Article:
Social Science blog

8 posts from March 2013

26 March 2013

‘Addictive Personality’: Myth or Reality?

This guest post from Stephanie Minchin highlights some of the discussions on ‘Addictive Personality’ as presented at the British Library’s ‘Myths and Realities’ public debate on 18th March, 2013; with  Prof. Phil Withington, Prof. David Nutt and Prof. Gerada Reith, reflecting upon what drives addiction.

As part of the ‘Myths and Realities’ series of public debates the British Library was host to Professor Gerda Reith, University of Glasgow, Professor David Nutt, Imperial College London and Professor Phil Withington, University of Sheffield who discussed and challenged the myths and assumptions attached to the concept of addiction. The event was chaired by Claire Fox from the Institute of Ideas who questioned the notion of an addictive personality with the term that society may be a nation of ‘addiction addicts’.

Prof. Phil Withington introduced the debate with ‘Addiction – an early modern perspective’. The language of addiction from the 16th and 17th century was described in the depiction of a cloth worker in 1628 as being “overtaken with drink”. The point was raised that the way we consume and think about intoxicants is reflected in the understanding of ourselves and where we come from. Therefore, it seems to some extent that today’s perception of addiction reflects the same as the early modern roots. Prof. Withington accounted for a historical perspective of intoxication and capitalism, such that substance use grew into a big business as an important feature of international trade in the industrial revolution; organized import and export allowed for the transfer of intoxicants (tea, coffee, chocolate, opium) as durable and profitable substances. The language from the renaissance period to today has also increased in the number of words used to describe the meaning addiction. Samuel Johnson’s (1740) reflection “he addicted himself to vice” still holds meaning today.

'Opium fleet descending the Ganges on the way to Calcutta'. Image taken from The Graphic. Originally published/produced in London, June 24, 1882. © The British Library Board

Following from Professor Withington’s portrayal of the language of addiction, Professor Nutt began with the translation of the Latin verb ‘addictio’ meaning ‘to enslave’. Professor Nutt firmly contended that he has never met an addict who wanted to be an addict, and used Amy Winehouse as an example of a great loss in a person who struggled to escape the pattern of addiction. From a biological and neurological perspective Prof. Nutt highlighted pleasure seeking behaviours as a natural evolutionary mechanism for the survival of the species. However, in an addiction, it is the compulsion, pressure and drive to change the brain with a substance that creates a loss of control. The brain circuits of addiction were detailed as self-control, pleasure, salience/attention, learning and memory and individual differences that all happen differentially in people.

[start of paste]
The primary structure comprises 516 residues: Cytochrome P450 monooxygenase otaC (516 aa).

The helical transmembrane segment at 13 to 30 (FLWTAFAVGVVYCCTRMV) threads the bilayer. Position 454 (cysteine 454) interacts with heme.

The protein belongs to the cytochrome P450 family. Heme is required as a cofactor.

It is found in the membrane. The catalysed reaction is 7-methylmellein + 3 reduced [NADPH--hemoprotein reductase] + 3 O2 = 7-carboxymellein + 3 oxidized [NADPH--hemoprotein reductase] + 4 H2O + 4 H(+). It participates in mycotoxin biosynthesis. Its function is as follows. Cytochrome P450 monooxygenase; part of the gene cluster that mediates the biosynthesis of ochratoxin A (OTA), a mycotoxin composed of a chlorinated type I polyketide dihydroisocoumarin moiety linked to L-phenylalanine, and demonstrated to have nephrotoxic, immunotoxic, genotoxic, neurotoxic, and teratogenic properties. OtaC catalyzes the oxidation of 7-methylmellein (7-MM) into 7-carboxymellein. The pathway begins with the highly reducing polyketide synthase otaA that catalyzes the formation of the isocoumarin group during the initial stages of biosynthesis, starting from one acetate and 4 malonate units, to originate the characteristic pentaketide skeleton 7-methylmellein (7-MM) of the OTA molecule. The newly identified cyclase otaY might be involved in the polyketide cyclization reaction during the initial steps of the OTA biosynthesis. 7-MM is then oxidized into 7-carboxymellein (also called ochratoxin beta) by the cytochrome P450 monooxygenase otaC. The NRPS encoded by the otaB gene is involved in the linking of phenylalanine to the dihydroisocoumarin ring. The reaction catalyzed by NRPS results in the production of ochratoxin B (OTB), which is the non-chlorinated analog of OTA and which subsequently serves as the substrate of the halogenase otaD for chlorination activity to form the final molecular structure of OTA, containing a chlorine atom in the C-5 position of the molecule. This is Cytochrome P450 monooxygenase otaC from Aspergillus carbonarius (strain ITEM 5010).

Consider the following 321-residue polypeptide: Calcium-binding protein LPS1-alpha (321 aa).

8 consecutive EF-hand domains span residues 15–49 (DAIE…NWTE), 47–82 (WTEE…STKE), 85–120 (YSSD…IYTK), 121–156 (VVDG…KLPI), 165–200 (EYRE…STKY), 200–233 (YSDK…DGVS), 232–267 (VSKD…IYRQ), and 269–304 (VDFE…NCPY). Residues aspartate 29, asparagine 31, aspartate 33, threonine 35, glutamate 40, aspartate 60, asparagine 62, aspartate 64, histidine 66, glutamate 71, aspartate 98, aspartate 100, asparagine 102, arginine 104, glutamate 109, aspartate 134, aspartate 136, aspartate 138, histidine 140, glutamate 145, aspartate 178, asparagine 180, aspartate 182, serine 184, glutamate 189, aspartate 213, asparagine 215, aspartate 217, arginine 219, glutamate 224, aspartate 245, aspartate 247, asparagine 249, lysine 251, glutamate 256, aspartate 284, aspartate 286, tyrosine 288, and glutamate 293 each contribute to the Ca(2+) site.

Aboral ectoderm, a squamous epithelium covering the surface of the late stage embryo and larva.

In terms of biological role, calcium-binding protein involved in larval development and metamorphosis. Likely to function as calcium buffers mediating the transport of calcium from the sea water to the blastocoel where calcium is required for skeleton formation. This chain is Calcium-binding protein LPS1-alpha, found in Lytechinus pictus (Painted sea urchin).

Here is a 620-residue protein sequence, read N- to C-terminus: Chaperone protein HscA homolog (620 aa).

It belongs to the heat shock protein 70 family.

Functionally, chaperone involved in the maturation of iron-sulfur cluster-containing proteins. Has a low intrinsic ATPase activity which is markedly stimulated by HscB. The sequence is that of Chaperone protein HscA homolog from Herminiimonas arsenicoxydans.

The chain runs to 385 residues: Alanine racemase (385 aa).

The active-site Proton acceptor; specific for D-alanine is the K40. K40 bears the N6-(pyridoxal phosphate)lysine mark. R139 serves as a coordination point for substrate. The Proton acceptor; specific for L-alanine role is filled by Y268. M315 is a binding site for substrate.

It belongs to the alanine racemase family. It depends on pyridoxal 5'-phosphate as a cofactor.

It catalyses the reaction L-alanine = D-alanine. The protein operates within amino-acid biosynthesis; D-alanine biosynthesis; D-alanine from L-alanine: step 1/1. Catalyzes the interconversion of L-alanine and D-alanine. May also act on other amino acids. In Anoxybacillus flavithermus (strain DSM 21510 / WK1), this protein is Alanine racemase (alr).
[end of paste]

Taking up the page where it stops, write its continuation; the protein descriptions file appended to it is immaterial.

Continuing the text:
With the example of tobacco and alcohol the audience was encouraged to reminisce on their very first taste of a cigarette/alcohol, unanimously agreeing that it evoked an instant dislike. So what is it that leaves us wanting more? The biology is all about how fast and how much of the substance gets to the brain. The faster the substance gets into the brain, the higher the addiction. In withdrawal, the quicker the substance is secreted from the liver, the higher the addiction. Prof. Nutt concluded his presentation from a political perspective to challenge the associated stigma and blame of societal problems with substance use; in order for Government to provide interventions and rational treatments for addiction, we need to de-stigmatise those suffering and understand that addiction is “not a lifestyle choice”.

Professor Gerada Reith encouraged the audience to think beyond the individual to consider the sociological complexities and ambiguities behind addiction. Prof. Reith’s presentation titled ‘If addiction did not exist, it would be necessary to create it’ portrayed the reality of addiction as being a combination of environmental, political, cultural and historical contexts. In a laboratory experiment titled ‘Rat Park’ it was found that the group of rats in a small cage became addicted to morphine, whereas the rats in the ‘social housing’ cages (with light, space, toys and other rats for company) did not. This experimental finding highlights the differential behaviour patterns associated with contrasting living circumstances. Therefore, Prof. Reith highlighted that geographical areas with certain populations and social groups may experience poorer housing and health, poverty, high rates of unemployment, short life expectancy and a low level of education, which in turn can lead to a vulnerability to addiction.